ESR14 Barbara Kubíčková
Project: Health risks of natural toxins in surface waters
Principal supervisor: Dr. Klára Hilscherová
Intro to project:
Quality of drinking water is governed by a number of EU regulations, assuring an internationally high standard. Nevertheless, a growing population and global warming challenge the ubiquitous access to clean and safe drinking water. The Initial Training Network (ITN) NaToxAq aims to maintain safe drinking water despite climate change and ongoing pollution of freshwater bodies. Besides xenobiotic compounds, toxic compounds of biological origin may have severe adverse effects on human health, hence deserve scientific vigilance.
Especially bacteria and photosynthetic organisms – plants and blue-green algae (cyanobacteria) – are known to produce a large variety of secondary metabolites leaching to and accumulating in soil and water reservoirs. Excessive use of fertilizers, insufficient wastewater treatment
While many of the projects within this ITN focus on identification of natural toxins, their fate
This project is comprised of four major tasks:
- Investigation of the toxic potential of selected cyanobacterial toxins on the human respiratory tract
- Research on the contribution of cyanobacterial bloom components to acute gastroenteritis
- Identification and characterization of the neurotoxic potential of cyanobacterial blooms and selected metabolites
- Human health risk assessment, combining hazard and exposure data to potentially guide risk management measures
One year ago, after reviewing literature for relevant and emergent health risks, I started addressing the hazard of the invasive cyanobacterial toxin cylindrospermopsin (CYN) on the upper human respiratory tract. Drinking water-borne compounds may reach the respiratory tract for example in aerosol droplets during bathing or from cosmetic inhalation devices. In both human bronchial cell lines tested cytotoxic effects and altered cell signaling
For the second task, I am systematically reviewing published literature reporting effects on the (human) gastrointestinal tract (GIT) and/or the humoral immune system. Even though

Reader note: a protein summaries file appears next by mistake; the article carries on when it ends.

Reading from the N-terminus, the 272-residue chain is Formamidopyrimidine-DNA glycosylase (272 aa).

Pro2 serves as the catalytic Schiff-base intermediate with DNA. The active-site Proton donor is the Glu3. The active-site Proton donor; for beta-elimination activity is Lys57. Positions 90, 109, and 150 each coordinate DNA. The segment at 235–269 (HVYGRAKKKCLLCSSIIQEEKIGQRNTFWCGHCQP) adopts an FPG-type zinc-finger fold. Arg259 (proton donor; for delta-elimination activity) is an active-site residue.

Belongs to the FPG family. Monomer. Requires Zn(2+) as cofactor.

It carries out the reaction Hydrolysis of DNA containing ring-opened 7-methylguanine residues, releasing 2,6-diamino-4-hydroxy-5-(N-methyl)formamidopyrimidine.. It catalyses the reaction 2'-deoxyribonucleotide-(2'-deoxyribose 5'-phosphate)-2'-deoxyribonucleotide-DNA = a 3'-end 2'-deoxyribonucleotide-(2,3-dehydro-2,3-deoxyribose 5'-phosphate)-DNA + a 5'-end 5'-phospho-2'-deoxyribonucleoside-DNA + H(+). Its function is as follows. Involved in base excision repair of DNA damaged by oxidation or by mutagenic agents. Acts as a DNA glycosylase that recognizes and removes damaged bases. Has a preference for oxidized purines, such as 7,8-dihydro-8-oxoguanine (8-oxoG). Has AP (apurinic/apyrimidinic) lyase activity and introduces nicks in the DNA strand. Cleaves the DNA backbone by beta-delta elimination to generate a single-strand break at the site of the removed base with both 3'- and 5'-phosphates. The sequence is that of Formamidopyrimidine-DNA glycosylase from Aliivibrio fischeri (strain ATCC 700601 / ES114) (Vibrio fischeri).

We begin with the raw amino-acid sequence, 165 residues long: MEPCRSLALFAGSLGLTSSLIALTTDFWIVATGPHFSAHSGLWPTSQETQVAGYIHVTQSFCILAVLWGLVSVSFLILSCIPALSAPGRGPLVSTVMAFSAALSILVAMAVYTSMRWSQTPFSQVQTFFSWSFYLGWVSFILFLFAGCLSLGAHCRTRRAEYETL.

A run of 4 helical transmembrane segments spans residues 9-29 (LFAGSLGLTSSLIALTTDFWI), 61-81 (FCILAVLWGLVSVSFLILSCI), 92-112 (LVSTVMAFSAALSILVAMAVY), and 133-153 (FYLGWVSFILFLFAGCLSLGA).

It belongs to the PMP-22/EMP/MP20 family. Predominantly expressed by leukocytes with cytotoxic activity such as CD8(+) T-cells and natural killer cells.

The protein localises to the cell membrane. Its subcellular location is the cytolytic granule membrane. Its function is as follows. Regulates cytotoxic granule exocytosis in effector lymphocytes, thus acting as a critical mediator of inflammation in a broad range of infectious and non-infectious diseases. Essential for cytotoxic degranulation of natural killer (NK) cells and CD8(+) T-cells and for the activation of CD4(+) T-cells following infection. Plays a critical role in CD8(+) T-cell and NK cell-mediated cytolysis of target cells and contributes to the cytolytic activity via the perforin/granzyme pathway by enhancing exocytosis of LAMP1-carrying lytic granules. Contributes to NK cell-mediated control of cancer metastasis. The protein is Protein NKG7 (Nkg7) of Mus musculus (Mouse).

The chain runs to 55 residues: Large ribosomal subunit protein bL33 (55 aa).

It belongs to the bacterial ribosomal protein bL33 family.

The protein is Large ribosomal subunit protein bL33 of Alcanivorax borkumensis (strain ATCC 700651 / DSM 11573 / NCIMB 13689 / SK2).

Besides Addressing tasks related to the project I was happy to attend two international scientific meetings: The European Union’s Joint Research Centre (JRC) Summer School on Alternative Approaches for Risk Assessment 2017 in Ispra (Italy) and the Symposium on risk assessment and risk management cooperation on environmental protection goals, organized by the European Food Safety Agency (EFSA) and the Norwegian Scientific Committee for Food and Environment (VKM) in Oslo (Norway, 2017). These experiences gave me valuable insight into risk assessment and policy-making at an international level and unique networking opportunities.
In the next months, I will hopefully publish the scientific reports that are currently in preparation and address the third, experimentally most extensive part of establishing an assay for the testing of neurotoxicity
20 months into the project I successfully published experimental results in a scientific journal!
My research on the effects of cylindrospermopsin, a potent cyanobacterial toxin, on cells from the respiratory tract has been accepted for publication in Chemosphere – have a look here: https://doi.org/10.1016/j.chemosphere.2018.12.157
Also, a literature review on the contribution of cyanobacterial metabolites to acute gastroenteritis is available here: https://doi.org/10.1186/s12302-019-0212-2.